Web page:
2 It is our understanding that Executive Order No. 13007 only requires accommodations for federally recognized tribes .

3 The Establishment Clause of the First Amendment provides that "Congress shall make no law respecting an establishment of religion." U.S. Const. amend. I.

4 The Free Exercise Clause sometimes requires the government to accomodate religious exercise.  This
memorandum concerns principles that allow the government to provide religion with special treatment when
not mandated by the Free Exercise Clause. 

5 In recent cases, the Supreme Court has moved away from rigid application of the Lemon framework. See e.g., Rosenberger v. Rector & Visitors of the Univ. of Virginia, 515 U.S. 819 (1995); Kiryas Joel, 512 U.S. 687. At the same time, however, the Court has continued to apply the principles articulated in Lemon, where relevant. Because the Court has not announced a new test, we also use the Lemon principles to organize our analysis, and we supplement those principles where appropriate.

6 In Amos, for example, the Supreme Court upheld an exemption for the secular, nonprofit activities of religious organizations from Title VII's prohibition on religious discrimination in employment. 483 U.S. at 327. Although a previous version of the statute already exempted such employers from the ban on religious discrimination with respect to their religious activities, the Amos Court reasoned that "it is a significant burden on a religious organization to require it, on pain of substantial liability, to predict which of its activities a secular court will consider religious" and that such "[f]ear of potential liability might affect the way an organization carried out what it understood to be its religious mission." Id. at 336. Congress was entitled to lift this burden, the Court held.

      In Lyng, the government adopted a plan permitting timber harvesting and road construction in an area of national forest that was traditionally used for religious purposes by members of three American Indian Tribes. After rejecting the tribes' argument that the Free Exercise Clause prohibited the government from establishing its plan, the Court, in dicta, encouraged the government to implement the plan in a manner that accommodated tribal religious practices. 485 U.S. at 454-55. This was true even though there was no assurance that other religions (or even other federally recognized tribes) would receive similar accommodations.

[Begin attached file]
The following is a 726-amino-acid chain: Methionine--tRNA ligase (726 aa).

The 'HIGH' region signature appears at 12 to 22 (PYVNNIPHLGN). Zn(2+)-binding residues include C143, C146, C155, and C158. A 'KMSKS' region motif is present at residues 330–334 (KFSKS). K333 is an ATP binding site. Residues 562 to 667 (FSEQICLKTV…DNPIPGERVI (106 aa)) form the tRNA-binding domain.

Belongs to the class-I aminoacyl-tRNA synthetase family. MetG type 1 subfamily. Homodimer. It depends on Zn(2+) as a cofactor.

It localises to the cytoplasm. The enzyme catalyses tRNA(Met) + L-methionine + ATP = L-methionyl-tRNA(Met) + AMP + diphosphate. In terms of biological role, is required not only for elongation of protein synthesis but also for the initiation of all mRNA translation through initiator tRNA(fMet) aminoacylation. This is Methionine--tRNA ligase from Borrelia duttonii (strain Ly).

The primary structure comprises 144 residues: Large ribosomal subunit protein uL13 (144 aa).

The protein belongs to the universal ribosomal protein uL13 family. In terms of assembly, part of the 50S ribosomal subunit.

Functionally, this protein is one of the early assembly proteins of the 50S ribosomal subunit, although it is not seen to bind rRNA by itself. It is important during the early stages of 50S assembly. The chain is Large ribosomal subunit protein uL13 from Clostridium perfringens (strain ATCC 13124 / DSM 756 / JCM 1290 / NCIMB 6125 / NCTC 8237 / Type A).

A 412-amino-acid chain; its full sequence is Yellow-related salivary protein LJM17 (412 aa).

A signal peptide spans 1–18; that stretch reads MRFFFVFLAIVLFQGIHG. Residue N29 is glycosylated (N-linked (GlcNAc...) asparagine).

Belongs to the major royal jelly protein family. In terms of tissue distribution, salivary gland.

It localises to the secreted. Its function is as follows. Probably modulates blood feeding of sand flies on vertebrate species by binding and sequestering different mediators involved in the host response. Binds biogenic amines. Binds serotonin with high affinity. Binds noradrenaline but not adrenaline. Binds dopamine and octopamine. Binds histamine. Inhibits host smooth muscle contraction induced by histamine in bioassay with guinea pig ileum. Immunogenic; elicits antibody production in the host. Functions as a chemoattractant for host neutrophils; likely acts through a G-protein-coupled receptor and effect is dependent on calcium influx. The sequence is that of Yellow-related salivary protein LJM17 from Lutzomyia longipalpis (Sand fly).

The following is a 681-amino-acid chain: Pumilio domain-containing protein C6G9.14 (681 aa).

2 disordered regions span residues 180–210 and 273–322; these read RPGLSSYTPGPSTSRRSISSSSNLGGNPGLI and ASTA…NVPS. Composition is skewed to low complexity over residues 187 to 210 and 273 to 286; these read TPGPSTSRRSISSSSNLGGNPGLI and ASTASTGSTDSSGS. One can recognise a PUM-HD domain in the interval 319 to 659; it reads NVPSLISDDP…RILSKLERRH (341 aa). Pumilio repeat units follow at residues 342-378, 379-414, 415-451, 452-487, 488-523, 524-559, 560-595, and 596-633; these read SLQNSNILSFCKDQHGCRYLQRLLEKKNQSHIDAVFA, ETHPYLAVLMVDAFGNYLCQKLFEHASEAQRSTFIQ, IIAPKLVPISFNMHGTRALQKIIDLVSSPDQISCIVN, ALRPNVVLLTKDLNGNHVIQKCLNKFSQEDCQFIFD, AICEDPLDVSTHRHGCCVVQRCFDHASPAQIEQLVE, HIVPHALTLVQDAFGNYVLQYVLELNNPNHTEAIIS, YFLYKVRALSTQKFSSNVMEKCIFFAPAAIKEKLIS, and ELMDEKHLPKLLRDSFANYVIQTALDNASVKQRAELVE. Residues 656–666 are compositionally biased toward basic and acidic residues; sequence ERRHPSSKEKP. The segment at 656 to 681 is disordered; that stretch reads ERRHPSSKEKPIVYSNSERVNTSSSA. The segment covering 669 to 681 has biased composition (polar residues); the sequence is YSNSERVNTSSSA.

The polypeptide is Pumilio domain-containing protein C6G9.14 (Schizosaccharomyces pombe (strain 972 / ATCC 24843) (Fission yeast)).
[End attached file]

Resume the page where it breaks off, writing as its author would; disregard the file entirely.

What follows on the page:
7 In addition to Amos and Lyng, see, e.g., Kiryas Joel, 512 U.S. at 706 ("Prior decisions have allowed religious communities and institutions to pursue their own interests free from governmental interference."); id. at 705 ("[T]he Religion Clauses do not require the government to be oblivious to impositions that legitimate exercises of state power may place on religious belief and practice."); Texas Monthly, Inc. v. Bullock, 489 U.S. 1, 15 (1989) (plurality opinion) (exemption must "remov[e] a significant state-imposed deterrent to the free exercise of religion").

      In Estate of Thornton v. Caldor, Inc., 472 U.S. 703 (1985), the Court invalidated a statutory exemption that alleviated a privately imposed burden on religious exercise. The Court reasoned that the statute, which required employers to excuse employees from working on their designated Sabbath, took "no account of the convenience or interests of the employer or those of other employees who do not observe a Sabbath." Id. at 709. As a general matter, Thornton suggests the importance of weighing the interests of third parties when accommodating religious exercise. Although there is no explicit requirement that the government consider the effect of a religious accommodation on third parties, the Court has characterized exemptions that "burden[] non-beneficiaries markedly" as "unjustifiable awards of assistance to religious organizations" rather than permissible accommodations. Texas Monthly, 489 U.S. at 15 (internal quotations omitted).

8 The Court applied this logic in Texas Monthly to invalidate a state tax exemption for religious periodicals. Rejecting the state's argument that the Free Exercise Clause compelled the tax exemption, the plurality observed: "[T]he State has adduced no evidence that the payment of a sales tax by subscribers to religious periodicals . . . would offend their religious beliefs or inhibit religious activity. . . . No concrete need to accommodate religious activity has been shown." 489 U.S. at 18. Because the tax exemption singled out religious periodicals for a benefit and could not "reasonably be seen as removing a significant state-imposed deterrent to the free exercise of religion," the plurality found that it constituted an impermissible subsidy to religion. Id. at 15.